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SC Attorney General wants investigation into spending practices in Richland One

Allegations of misspending in the district's P-card program come from parents in the school district.

COLUMBIA, S.C. — South Carolina State Attorney General Alan Wilson is urging Governor Henry McMaster to investigate the use of purchase cards in Columbia's Richland County School District One.

Wilson's office sent the governor a letter requesting that he use his authority to engage the state's Inspector General to investigate any possible misuse of the cards.

This request comes as Lexington-Richland School District 5 is currently undergoing an audit that found that purchase cards in the district were being misused.

RELATED: School district changes purchasing card policy after audit finds misuses

In his letter to the governor, Wilson states "I have recently received many of the same kinds of complaints regarding Richland County School District One's use of purchase cards, or P-cards. I am thus writing to you now to ask for your help in calling for an Office of Inspector General investigation of Richland One's spending practices. 

"As you know, the State P-Card Program is designed to eliminate the burdens and costs associated with traditional methods of' payment, thereby promoting government efficiency. However, there are those who seek to exploit this program and in doing so, possibly commit criminal acts."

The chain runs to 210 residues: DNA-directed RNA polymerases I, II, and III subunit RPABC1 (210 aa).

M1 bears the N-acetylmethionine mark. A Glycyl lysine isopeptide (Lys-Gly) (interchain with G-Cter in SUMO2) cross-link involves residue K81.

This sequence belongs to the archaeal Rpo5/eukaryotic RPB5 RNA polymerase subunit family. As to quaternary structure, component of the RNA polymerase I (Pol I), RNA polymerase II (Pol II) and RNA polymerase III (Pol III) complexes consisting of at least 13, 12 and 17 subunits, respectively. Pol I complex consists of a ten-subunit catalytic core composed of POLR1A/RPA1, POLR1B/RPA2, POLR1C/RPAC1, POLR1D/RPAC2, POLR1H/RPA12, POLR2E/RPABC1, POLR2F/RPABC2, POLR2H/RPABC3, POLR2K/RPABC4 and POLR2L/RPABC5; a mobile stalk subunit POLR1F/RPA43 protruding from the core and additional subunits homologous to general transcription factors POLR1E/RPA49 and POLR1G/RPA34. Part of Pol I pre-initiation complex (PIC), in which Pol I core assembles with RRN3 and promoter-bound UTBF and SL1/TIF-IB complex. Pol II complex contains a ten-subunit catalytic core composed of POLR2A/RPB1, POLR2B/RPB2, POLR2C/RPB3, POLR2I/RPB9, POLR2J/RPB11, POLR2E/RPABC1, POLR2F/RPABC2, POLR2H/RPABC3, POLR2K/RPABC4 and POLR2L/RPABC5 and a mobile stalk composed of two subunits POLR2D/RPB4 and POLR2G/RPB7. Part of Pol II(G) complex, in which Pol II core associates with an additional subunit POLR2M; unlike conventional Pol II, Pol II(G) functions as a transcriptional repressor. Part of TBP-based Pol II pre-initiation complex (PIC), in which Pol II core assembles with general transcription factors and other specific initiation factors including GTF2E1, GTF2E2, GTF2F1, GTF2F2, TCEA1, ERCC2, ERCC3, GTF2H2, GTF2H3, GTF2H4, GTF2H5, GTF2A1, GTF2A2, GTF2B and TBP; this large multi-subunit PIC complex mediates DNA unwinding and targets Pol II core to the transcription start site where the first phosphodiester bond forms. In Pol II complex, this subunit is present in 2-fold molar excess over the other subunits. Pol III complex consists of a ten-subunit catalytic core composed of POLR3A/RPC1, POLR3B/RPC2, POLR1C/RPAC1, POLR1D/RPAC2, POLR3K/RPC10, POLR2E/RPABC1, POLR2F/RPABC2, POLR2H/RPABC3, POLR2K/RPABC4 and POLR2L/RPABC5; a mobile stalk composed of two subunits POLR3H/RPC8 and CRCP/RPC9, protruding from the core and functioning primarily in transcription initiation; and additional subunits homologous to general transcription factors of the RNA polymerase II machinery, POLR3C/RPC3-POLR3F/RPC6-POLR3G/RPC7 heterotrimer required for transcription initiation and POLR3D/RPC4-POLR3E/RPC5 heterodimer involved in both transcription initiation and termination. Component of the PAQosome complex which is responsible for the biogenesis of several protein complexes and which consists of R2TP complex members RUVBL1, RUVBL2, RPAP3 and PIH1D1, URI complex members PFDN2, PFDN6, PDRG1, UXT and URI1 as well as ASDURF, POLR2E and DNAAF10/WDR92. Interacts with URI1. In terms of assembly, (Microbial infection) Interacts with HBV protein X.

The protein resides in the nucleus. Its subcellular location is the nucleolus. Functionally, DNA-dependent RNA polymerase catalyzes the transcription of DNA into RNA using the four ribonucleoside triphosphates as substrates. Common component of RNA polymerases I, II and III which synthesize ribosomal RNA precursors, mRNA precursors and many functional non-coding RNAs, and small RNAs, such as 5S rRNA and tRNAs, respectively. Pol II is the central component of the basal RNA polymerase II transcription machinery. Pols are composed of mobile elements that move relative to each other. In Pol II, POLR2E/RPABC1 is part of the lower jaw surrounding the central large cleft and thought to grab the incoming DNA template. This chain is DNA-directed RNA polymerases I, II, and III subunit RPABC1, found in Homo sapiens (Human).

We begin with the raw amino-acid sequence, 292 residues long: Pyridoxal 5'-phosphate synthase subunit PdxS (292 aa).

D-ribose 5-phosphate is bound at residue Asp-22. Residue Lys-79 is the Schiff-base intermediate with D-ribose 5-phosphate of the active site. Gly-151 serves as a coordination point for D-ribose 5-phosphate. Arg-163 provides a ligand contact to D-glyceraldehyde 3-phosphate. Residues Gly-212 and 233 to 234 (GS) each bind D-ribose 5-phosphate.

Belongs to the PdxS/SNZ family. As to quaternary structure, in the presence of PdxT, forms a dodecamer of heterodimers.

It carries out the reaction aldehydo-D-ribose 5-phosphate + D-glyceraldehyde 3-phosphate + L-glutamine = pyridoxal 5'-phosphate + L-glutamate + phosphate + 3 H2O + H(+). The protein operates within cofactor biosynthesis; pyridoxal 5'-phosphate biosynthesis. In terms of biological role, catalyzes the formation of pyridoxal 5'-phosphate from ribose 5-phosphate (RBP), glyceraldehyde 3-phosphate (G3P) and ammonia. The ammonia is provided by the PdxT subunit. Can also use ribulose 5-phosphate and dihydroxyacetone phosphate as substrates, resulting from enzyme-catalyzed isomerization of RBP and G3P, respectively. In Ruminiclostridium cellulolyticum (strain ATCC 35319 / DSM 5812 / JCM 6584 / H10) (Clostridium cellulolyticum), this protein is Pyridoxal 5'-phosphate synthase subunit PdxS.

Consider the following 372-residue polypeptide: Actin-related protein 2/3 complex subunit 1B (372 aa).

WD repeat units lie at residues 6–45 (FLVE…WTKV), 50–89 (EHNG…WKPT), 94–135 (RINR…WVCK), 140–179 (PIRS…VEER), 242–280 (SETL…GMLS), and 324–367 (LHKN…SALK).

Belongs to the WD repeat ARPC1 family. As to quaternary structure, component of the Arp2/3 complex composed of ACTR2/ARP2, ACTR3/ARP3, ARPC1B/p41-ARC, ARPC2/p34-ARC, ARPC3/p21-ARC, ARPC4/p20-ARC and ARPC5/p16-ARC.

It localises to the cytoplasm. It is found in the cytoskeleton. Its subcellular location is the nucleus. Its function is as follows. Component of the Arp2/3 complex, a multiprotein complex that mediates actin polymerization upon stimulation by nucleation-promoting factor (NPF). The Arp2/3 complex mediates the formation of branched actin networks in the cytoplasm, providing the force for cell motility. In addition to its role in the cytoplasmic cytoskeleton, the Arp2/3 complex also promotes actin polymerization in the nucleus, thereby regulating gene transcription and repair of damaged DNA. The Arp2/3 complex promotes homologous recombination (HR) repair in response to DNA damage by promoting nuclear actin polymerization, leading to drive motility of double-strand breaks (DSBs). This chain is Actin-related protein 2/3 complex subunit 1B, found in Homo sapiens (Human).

Some of the allegations made by parents against Richland One officials include:

  • An internal audit by Richland One found 1,071 improper transactions totaling over $148,000 between January 1, 2020 to December 31, 2020. Purchases included items from grocery stores, fast food restaurants, dry cleaners, florists, and civil, social, and fraternal groups.
  • Repeated prohibited purchases, including unallowable food and restaurant purchases by employees.
  • Transactions made without supporting documentation verifying the purchases were made for valid school/business purposes.

RELATED: Lexington Richland 5 reveals financial audit

The Attorney General believes that these improprieties may not be limited to the school districts already undergoing audit or investigation but a sign of a systemwide problem.

Wilson writes: "For too long, districts have seemingly acted with impunity and have failed to properly safeguard public funds. Based on an initial review by my Office, the allegations about Richland One are not isolated but may be representative of a systemic problem throughout South Carolina. Structural reform of public school district purchase card spending and procurement practices is sorely needed. Additionally, it has recently come to our attention that some districts may be violating provisions of the South Carolina Freedom of Information Act -- specifically the law's substantive provision regarding notice of meetings of public bodies. I am confident that we both agree that our schools --and our children -- deserve better than this failing status quo. As you often say, our schools are key to our future."

In a statement to News19, a spokesperson from Governor McMaster's office said, "Currently, the Inspector General’s office is focusing its resources on existing investigations, including its investigation into Richland 2. The governor is considering all other requests – including requests for an investigation into Richland 1."

Sharon Adams is a grandmother of a Richland One student. She says the reports concern her. "You need to have checks and balances. At your home you have checks and balances. So I don’t know why we don’t have government with checks and balances...You got people who are supposed to be overseeing the school district, using purchasing cards for their own benefit, but you can’t pay a teacher a decent wage."

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